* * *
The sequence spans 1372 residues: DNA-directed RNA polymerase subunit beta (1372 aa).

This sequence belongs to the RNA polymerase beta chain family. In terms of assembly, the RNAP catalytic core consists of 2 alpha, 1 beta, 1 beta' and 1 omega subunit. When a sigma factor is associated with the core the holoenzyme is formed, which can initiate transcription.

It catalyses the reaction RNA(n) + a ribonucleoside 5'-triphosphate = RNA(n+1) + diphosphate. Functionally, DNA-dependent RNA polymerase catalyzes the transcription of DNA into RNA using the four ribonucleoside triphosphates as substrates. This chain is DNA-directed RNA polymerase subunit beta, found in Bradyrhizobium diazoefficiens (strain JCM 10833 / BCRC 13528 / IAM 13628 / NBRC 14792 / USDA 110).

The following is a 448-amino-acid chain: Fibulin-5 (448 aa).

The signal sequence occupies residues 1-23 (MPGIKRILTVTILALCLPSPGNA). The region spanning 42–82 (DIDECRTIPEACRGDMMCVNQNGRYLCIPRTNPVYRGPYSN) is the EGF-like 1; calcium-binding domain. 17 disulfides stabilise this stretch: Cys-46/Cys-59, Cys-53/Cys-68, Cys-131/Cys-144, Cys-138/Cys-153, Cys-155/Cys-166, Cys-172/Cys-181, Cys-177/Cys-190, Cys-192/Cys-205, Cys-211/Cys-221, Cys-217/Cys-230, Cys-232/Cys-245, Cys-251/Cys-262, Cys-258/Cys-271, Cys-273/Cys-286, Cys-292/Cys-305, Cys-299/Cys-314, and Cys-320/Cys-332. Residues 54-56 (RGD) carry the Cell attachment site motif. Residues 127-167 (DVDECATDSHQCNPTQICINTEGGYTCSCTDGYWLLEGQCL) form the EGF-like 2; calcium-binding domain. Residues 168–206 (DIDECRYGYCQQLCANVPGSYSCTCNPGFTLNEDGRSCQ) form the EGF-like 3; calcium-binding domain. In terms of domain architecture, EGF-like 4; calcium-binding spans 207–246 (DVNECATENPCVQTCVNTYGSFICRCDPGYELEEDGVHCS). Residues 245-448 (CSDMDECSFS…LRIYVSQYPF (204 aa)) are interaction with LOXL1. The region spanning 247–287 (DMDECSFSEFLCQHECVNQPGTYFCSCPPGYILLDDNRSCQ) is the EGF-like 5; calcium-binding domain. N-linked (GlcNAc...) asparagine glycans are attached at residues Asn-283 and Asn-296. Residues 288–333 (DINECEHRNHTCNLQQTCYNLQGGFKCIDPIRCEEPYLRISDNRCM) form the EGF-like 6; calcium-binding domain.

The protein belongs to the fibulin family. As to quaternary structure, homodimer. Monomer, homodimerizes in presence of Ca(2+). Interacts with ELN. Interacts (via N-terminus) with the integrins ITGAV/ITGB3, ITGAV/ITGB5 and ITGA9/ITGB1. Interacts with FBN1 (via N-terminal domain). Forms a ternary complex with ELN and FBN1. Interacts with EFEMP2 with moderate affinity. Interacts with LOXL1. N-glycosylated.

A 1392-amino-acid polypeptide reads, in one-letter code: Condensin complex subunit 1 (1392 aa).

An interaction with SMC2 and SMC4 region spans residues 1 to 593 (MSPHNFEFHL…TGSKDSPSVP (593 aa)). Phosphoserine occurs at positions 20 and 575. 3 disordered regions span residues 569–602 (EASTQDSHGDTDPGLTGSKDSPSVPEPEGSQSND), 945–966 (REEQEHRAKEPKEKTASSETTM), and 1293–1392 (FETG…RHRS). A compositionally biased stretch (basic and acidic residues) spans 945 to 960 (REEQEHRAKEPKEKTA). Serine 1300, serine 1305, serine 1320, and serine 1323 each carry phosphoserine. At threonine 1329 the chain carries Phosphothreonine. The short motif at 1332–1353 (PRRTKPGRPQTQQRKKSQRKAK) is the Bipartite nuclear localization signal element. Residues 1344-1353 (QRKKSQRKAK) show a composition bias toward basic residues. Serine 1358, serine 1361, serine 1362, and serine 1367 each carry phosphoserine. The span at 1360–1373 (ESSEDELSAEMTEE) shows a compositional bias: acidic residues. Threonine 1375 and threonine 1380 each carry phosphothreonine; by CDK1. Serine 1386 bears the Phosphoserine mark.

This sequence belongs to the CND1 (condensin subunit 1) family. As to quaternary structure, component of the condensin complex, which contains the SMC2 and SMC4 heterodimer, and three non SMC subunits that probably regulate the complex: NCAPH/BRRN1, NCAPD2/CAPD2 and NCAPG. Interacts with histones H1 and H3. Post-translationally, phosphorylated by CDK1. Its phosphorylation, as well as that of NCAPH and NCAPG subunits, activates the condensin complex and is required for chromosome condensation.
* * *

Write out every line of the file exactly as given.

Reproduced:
The sequence spans 1372 residues: DNA-directed RNA polymerase subunit beta (1372 aa).

This sequence belongs to the RNA polymerase beta chain family. In terms of assembly, the RNAP catalytic core consists of 2 alpha, 1 beta, 1 beta' and 1 omega subunit. When a sigma factor is associated with the core the holoenzyme is formed, which can initiate transcription.

It catalyses the reaction RNA(n) + a ribonucleoside 5'-triphosphate = RNA(n+1) + diphosphate. Functionally, DNA-dependent RNA polymerase catalyzes the transcription of DNA into RNA using the four ribonucleoside triphosphates as substrates. This chain is DNA-directed RNA polymerase subunit beta, found in Bradyrhizobium diazoefficiens (strain JCM 10833 / BCRC 13528 / IAM 13628 / NBRC 14792 / USDA 110).

The following is a 448-amino-acid chain: Fibulin-5 (448 aa).

The signal sequence occupies residues 1-23 (MPGIKRILTVTILALCLPSPGNA). The region spanning 42–82 (DIDECRTIPEACRGDMMCVNQNGRYLCIPRTNPVYRGPYSN) is the EGF-like 1; calcium-binding domain. 17 disulfides stabilise this stretch: Cys-46/Cys-59, Cys-53/Cys-68, Cys-131/Cys-144, Cys-138/Cys-153, Cys-155/Cys-166, Cys-172/Cys-181, Cys-177/Cys-190, Cys-192/Cys-205, Cys-211/Cys-221, Cys-217/Cys-230, Cys-232/Cys-245, Cys-251/Cys-262, Cys-258/Cys-271, Cys-273/Cys-286, Cys-292/Cys-305, Cys-299/Cys-314, and Cys-320/Cys-332. Residues 54-56 (RGD) carry the Cell attachment site motif. Residues 127-167 (DVDECATDSHQCNPTQICINTEGGYTCSCTDGYWLLEGQCL) form the EGF-like 2; calcium-binding domain. Residues 168–206 (DIDECRYGYCQQLCANVPGSYSCTCNPGFTLNEDGRSCQ) form the EGF-like 3; calcium-binding domain. In terms of domain architecture, EGF-like 4; calcium-binding spans 207–246 (DVNECATENPCVQTCVNTYGSFICRCDPGYELEEDGVHCS). Residues 245-448 (CSDMDECSFS…LRIYVSQYPF (204 aa)) are interaction with LOXL1. The region spanning 247–287 (DMDECSFSEFLCQHECVNQPGTYFCSCPPGYILLDDNRSCQ) is the EGF-like 5; calcium-binding domain. N-linked (GlcNAc...) asparagine glycans are attached at residues Asn-283 and Asn-296. Residues 288–333 (DINECEHRNHTCNLQQTCYNLQGGFKCIDPIRCEEPYLRISDNRCM) form the EGF-like 6; calcium-binding domain.

The protein belongs to the fibulin family. As to quaternary structure, homodimer. Monomer, homodimerizes in presence of Ca(2+). Interacts with ELN. Interacts (via N-terminus) with the integrins ITGAV/ITGB3, ITGAV/ITGB5 and ITGA9/ITGB1. Interacts with FBN1 (via N-terminal domain). Forms a ternary complex with ELN and FBN1. Interacts with EFEMP2 with moderate affinity. Interacts with LOXL1. N-glycosylated.

A 1392-amino-acid polypeptide reads, in one-letter code: Condensin complex subunit 1 (1392 aa).

An interaction with SMC2 and SMC4 region spans residues 1 to 593 (MSPHNFEFHL…TGSKDSPSVP (593 aa)). Phosphoserine occurs at positions 20 and 575. 3 disordered regions span residues 569–602 (EASTQDSHGDTDPGLTGSKDSPSVPEPEGSQSND), 945–966 (REEQEHRAKEPKEKTASSETTM), and 1293–1392 (FETG…RHRS). A compositionally biased stretch (basic and acidic residues) spans 945 to 960 (REEQEHRAKEPKEKTA). Serine 1300, serine 1305, serine 1320, and serine 1323 each carry phosphoserine. At threonine 1329 the chain carries Phosphothreonine. The short motif at 1332–1353 (PRRTKPGRPQTQQRKKSQRKAK) is the Bipartite nuclear localization signal element. Residues 1344-1353 (QRKKSQRKAK) show a composition bias toward basic residues. Serine 1358, serine 1361, serine 1362, and serine 1367 each carry phosphoserine. The span at 1360–1373 (ESSEDELSAEMTEE) shows a compositional bias: acidic residues. Threonine 1375 and threonine 1380 each carry phosphothreonine; by CDK1. Serine 1386 bears the Phosphoserine mark.

This sequence belongs to the CND1 (condensin subunit 1) family. As to quaternary structure, component of the condensin complex, which contains the SMC2 and SMC4 heterodimer, and three non SMC subunits that probably regulate the complex: NCAPH/BRRN1, NCAPD2/CAPD2 and NCAPG. Interacts with histones H1 and H3. Post-translationally, phosphorylated by CDK1. Its phosphorylation, as well as that of NCAPH and NCAPG subunits, activates the condensin complex and is required for chromosome condensation.